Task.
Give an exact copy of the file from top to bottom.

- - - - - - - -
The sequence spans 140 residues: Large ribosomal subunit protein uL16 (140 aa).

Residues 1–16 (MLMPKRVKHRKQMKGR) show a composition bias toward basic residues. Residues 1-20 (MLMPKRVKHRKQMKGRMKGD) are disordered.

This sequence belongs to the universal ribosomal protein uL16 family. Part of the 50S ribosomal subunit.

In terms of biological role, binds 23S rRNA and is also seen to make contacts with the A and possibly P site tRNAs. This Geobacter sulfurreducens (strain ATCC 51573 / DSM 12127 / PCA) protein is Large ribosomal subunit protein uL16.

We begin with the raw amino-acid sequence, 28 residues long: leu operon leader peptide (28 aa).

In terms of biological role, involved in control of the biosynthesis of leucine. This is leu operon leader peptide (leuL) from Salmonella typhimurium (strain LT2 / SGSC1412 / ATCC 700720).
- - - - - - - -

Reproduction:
The sequence spans 140 residues: Large ribosomal subunit protein uL16 (140 aa).

Residues 1–16 (MLMPKRVKHRKQMKGR) show a composition bias toward basic residues. Residues 1-20 (MLMPKRVKHRKQMKGRMKGD) are disordered.

This sequence belongs to the universal ribosomal protein uL16 family. Part of the 50S ribosomal subunit.

In terms of biological role, binds 23S rRNA and is also seen to make contacts with the A and possibly P site tRNAs. This Geobacter sulfurreducens (strain ATCC 51573 / DSM 12127 / PCA) protein is Large ribosomal subunit protein uL16.

We begin with the raw amino-acid sequence, 28 residues long: leu operon leader peptide (28 aa).

In terms of biological role, involved in control of the biosynthesis of leucine. This is leu operon leader peptide (leuL) from Salmonella typhimurium (strain LT2 / SGSC1412 / ATCC 700720).